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Lord of the Flies Lesson Plan: An Internet Activity

written by: Trent Lorcher • edited by: SForsyth • updated: 1/28/2014

Tired of the same old routine? Sick of answering the same old questions? Tired of teaching facts about William Golding to uninterested drones? I've got the solution.

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    William Golding Homepage

    The William Golding home page was established by William Golding Ltd., a company founded by Golding himself to ensure that the William Golding from Wikimedia Commons proceeds of his writing went to the proper individuals. Because William Golding Ltd. still owns the rights to most of Golding's publications, it is the most credible source for information on Golding and his works. Although the site includes thorough summaries of his books, It does not include any literary analysis.

    For more in-depth analysis, try e-notes, spark notes, or any other notes online. You'll find, for example, that the book explored the savage inner self versus the civilized face one presents outwardly, or the loss of innocense, or perhaps you can have your students explore biblical parallels.

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    Website Research Questions

    The lesson plan is so simple. Copy and paste the following questions. Hand them out. Assign it as homework or go to the computer lab at your school. Surf the Internet and pretend you know everything.

    1. Record the following biographical information about Golding: birthdate, birthplace, and when he died. (1911; Cornwall, UK; 1993)
    2. How many children did he have? (2)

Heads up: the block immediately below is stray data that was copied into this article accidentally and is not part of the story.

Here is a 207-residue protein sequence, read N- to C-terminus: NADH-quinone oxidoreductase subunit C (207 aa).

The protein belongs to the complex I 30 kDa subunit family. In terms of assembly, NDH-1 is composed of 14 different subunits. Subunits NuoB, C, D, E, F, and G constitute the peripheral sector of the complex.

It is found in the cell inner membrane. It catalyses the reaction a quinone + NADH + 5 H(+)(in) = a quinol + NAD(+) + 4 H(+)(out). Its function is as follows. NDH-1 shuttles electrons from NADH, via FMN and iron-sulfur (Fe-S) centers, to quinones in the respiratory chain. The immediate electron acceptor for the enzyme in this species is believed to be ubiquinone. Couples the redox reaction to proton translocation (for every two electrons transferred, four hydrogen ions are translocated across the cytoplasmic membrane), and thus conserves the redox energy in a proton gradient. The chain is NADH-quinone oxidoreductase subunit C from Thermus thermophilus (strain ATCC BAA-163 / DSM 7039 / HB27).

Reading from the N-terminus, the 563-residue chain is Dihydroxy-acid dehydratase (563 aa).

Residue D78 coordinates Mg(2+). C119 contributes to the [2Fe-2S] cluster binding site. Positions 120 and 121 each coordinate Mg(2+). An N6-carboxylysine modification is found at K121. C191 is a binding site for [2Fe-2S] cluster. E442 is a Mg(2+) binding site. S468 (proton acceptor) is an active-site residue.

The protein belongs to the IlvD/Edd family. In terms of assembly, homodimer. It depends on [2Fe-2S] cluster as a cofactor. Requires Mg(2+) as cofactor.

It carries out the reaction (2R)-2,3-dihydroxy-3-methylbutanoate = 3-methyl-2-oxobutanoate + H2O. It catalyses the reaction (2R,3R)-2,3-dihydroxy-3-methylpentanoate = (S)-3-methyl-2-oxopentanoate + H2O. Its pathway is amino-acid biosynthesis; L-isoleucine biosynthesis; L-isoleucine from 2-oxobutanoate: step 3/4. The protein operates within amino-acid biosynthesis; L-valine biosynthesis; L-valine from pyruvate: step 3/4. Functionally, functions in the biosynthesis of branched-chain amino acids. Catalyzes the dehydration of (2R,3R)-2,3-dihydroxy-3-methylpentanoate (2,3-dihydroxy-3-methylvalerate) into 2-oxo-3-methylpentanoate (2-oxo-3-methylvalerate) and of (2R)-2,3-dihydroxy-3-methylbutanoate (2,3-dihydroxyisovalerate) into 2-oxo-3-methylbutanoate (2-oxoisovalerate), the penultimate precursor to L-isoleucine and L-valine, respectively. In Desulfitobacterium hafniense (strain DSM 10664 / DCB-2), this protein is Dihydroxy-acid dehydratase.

3. What was the original name of Lord of the Flies? (Strangers From Within)
    4. What was the highest honor accorded to William Golding and when did he receive it? (Nobel Prize, 1983)
    5. List five literary works other than Lord of the Flies that Golding authored? (click here for the answers)
    6. Summarize the five literary works you listed.
    7. Golding prided himself on being a life-long learner. Who most encouraged this attribute? (his father)
    8. Do a Google search. Find five William Golding quotations and copy them. For each quotation write a 2-3 sentence analysis/explanation. Don't just summarize the quote. Tell me what it means to you.
    9. Find a Lord of the Flies lesson plan online. Copy and paste it. Print it out.

    This activity can be done at any point in the novel. It usually takes about a class period.

Teaching Lord of the Flies

Teaching Lord of the Flies is a lot better than having your head chopped off, hoisted on a stick, and sacrificed to a dead parachutist.
  1. Lord of the Flies: Teacher Book Review & Ideas
  2. Lord of the Flies Lesson Plan: An Internet Activity